Question of the Day: Should I Get a Puppy?

should i get a puppy?

Question of the Day: Should I Get a Puppy?

Whew, this one is a doozy. And honestly, the answer could be no. Here’s our mini blog on deciding if you should get a puppy or not, or if you should get a puppy for someone else (child, parent, friend) or not!

Questions to Ask Yourself

  1. Can you afford the to add a puppy and all that comes with it to your budget? This includes a high-quality diet that will keep them healthy. It includes regular vaccines and vet visits, and an emergency fund for sudden illnesses and injuries. It also includes a budget for training. Plan to attend a small group puppy socialization class of some kind in your area before your puppy reaches 6 months, and more formal obedience training once they reach 6 months. If you travel, boarding or alternate care while you’re gone is a consideration!
  2. Can you handle the potty-training and crate-training phase? Read the books before you decide to get a puppy, so you have an idea of what you’re getting yourself into! Will you be able to get up every couple of hours through the night for the first few weeks? Will you be willing to keep getting up once or twice per night for up to a couple months? Are you up for cleaning up accidents when you miss the puppy’s signals? When the puppy first comes home, will you be able to set a routine of them sleeping in the crate and stick to that, even though they’ll give you every sad puppy face in the book to try to get out of it? Even if they cry, whine or bark?
  3. Are you willing to commit to socializing your puppy, and do you know what that means? Socializing a puppy is actually a big undertaking and shouldn’t be taken lightly – it’s literally the foundation of every experience and interaction your puppy will have as an adult. Puppies that aren’t properly socialized turn into dogs that are fearful, anxious, fear aggressive, unpredictable, uncontrollable and potentially dangerous. The article “What Do We Mean When We Say Socialize Your Puppy?” is definitely a good reference, but the question for you is, can you provide opportunities for your puppy to meet 100 new people in their first 100 days with you? Can you provide opportunities for them to meet other dogs and puppies that are well socialized, healthy and vaccinated as soon as your puppy is fully vaccinated? Can you get them into new environments every day or every couple days?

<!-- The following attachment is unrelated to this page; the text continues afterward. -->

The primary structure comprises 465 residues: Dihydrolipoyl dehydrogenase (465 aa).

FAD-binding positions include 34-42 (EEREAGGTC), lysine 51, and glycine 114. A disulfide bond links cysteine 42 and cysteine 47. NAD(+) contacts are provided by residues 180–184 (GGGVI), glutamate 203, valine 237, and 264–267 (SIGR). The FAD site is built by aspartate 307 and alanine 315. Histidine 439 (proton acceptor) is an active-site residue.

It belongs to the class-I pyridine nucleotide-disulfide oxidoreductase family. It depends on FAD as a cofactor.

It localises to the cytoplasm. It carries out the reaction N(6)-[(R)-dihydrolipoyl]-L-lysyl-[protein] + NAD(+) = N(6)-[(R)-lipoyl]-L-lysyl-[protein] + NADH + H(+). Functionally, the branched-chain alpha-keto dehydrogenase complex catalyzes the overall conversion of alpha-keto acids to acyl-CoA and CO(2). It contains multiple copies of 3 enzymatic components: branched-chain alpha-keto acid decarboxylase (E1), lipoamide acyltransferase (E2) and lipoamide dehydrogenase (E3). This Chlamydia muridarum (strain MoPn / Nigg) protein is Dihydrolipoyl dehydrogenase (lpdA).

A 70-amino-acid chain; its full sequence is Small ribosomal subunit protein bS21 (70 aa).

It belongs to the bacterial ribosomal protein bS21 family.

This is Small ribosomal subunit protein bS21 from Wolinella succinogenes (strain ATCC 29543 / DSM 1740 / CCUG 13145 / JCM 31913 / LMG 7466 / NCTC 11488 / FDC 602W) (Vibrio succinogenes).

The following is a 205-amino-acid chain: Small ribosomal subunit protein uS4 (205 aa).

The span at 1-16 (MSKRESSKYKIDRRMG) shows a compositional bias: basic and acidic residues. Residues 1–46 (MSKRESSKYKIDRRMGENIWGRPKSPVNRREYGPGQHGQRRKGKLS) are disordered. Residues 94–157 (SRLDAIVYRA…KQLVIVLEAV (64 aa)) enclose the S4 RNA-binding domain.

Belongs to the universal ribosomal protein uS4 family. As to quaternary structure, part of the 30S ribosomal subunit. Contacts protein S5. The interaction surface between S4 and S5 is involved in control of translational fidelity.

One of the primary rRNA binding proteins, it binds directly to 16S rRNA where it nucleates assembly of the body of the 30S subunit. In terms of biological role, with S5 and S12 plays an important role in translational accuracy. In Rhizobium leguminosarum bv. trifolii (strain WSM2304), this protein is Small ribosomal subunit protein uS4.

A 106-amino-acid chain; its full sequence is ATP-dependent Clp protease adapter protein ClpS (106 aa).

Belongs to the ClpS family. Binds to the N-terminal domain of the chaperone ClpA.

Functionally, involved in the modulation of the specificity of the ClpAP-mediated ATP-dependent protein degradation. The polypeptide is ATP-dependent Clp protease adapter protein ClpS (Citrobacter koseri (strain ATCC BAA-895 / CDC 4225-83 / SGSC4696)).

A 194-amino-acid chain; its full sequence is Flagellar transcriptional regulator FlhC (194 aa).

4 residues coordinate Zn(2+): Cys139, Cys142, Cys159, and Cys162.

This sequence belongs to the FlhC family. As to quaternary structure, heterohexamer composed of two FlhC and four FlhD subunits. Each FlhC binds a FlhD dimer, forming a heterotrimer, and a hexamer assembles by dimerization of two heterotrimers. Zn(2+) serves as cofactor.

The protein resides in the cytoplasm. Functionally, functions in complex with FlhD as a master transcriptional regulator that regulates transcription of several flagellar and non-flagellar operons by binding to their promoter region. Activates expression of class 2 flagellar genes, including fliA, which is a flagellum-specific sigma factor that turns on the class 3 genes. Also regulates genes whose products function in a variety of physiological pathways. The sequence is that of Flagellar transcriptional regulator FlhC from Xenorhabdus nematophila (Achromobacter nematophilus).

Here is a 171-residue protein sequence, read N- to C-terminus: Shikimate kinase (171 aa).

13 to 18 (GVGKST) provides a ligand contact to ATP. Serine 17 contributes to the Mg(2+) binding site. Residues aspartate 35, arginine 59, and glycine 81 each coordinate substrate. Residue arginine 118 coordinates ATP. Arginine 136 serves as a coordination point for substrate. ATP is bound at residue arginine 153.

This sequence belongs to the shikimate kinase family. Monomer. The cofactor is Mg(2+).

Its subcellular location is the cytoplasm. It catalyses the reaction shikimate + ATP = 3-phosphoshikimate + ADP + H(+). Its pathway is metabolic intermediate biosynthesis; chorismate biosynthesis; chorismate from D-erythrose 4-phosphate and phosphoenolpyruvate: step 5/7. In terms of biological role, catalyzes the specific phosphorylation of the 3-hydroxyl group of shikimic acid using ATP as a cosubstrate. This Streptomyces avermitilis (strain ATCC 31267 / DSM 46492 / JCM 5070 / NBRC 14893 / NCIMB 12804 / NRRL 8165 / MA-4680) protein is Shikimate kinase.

4. Are you committed to 8-15 years with a dog, depending on the breed you choose? Extra-large breeds have a shorter life span, while smaller dogs have a longer one, but either way, are you committed to having a companion for the next decade? Every dog I’ve ever fostered from a rescue or shelter, or helped train after someone else rescued them, has some kind of emotional trauma to work through. EVERY. ONE. It’s hard for dogs to lose the family that they knew, experience the uncertainty and stress of a shelter or foster home, and maybe meet more than one family before they find someone that understands them (if they ever do). Some dogs don’t recover from that. If you’re not in a place that you can make a 10-year commitment to a dog, there are other options to explore instead of getting a puppy. Become a foster family or become a dog sitter for other families, or volunteer at a shelter walking the dogs.

If you can’t answer a resounding yes to all of these questions, please, please don’t get the puppy. If you can answer yes, and aren’t sure what type of puppy to get, well, that’s a question for another day!

Do you already have the puppy? Contact Us, we can get you headed in the right direction if you’re not already!